Learning how to jet ski: a life and career advice

I’ve never ridden, much more drove, a jet ski. Neither my little sister. Yet, despite knowing there is a very high chance of us falling, tumbling, and making a fool of ourselves, we took on the challenge and both declared – “let’s do it!”

My sister is 12 years younger than me and is the youngest of the siblings. She was the one who suggested that we ride a jet ski. We were running out of things to do as we were already on our third day of our family vacation at Puerto Galera (side note: this was when the Covid-19 cases were so low, and it was Alert Level 2 prior to the spread of the Omicron variant). We’ve toured around the tourist destination, from the usual island hopping, sightseeing the Tamaraw waterfalls, going to view decks, to name a few. Of course, a lot of eating in between.

My sister and I being taught the basics.

I looked at her. She looked at me. We’ve both said: Ok!

While I have never ridden, much more drove a jet ski, I was confident that I would be able to pull it off since I already have the related skill sets. Meaning, I knew how to ride a bicycle and drive a motorbike/motorcycle. It would be cinch I thought – not yet realizing and only dawning on me later that there are these things found on the sea that are not found on flat roads, you know, those things that go up and down called waves. Also, funny me for thinking otherwise, a jet ski does not have a brake!

When it was our turn, the instructor gave us a two-minute crash course on how to operate the jet ski. No techniques, no tips. Just the mechanics of turning on the jet ski and making it go zoom! All the other stuff was on us – the newbies. To add, the way to apply gas to move forward was not similar to a motorbike where you would turn the throttle. No folks, for the jet ski to move, we had to use the clutch lever. You pull the clutch lever if you wanted to apply gas and then you go zoom!

Great, my confidence suddenly dropped.

When asked who of us would go first, I stepped up. My sister and I discussed it before hand. I was going to take one for the team. I’d be the one to make a fool of myself while figuring it out and then teaching it to my little sister who would be my passenger observing all along.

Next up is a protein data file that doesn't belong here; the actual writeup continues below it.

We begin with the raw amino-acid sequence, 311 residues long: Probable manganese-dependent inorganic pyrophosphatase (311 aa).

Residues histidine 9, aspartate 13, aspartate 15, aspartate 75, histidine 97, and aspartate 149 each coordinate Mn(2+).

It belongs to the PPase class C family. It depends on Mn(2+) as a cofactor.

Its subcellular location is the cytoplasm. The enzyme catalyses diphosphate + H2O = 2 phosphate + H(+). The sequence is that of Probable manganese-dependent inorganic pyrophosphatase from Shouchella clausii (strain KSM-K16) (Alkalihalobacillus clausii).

I gently pulled the clutch lever and felt the jet ski slowly move. We were going around less than five (5) kilometers at this point. Wait? Since we were at sea, that would be around 2.7 nautical miles. I know my maritime navigation, of course. If we were walking on the shore, an elderly person would pass us by. That’s how slow we were.

We were learning and we did not care about the onlookers. My sister and I were okay staying at this speed for a few minutes since we were figuring out how everything interacted. Remember, I earlier mentioned there were waves to consider. If you follow the direction of the waves, there is not much resistance so the jet ski will glide along. If you go against the direction of the waves, that creates resistance resulting in a bumpy ride. In this case, if you add speed to a bumpy ride, you can expect to be thrown off into the sea. That was what we were learning while we were taking our time. We did a few laps at slow speeds.

On the shore, onlookers were probably wondering what we were doing, and some may be having fun looking at us at our expense. These did not bother us in the least. As far as my sister and I were concerned, we were learning a new skill and the first few steps usually take time. You must understand the theory – that means the basics, the principles, and how things interplay. Then, you apply what you learn via practice – which often might have slight deviation from the theory. My sister knew it. I knew it too.

When I finally got the hang of it, I asked my sister if she was ready for us to accelerate. She quickly replied: yes! That’s when I gently pulled back more the lever applying more gas to the vehicle and off we went skiing through the waters as a jet ski is designed to do. Zoooooom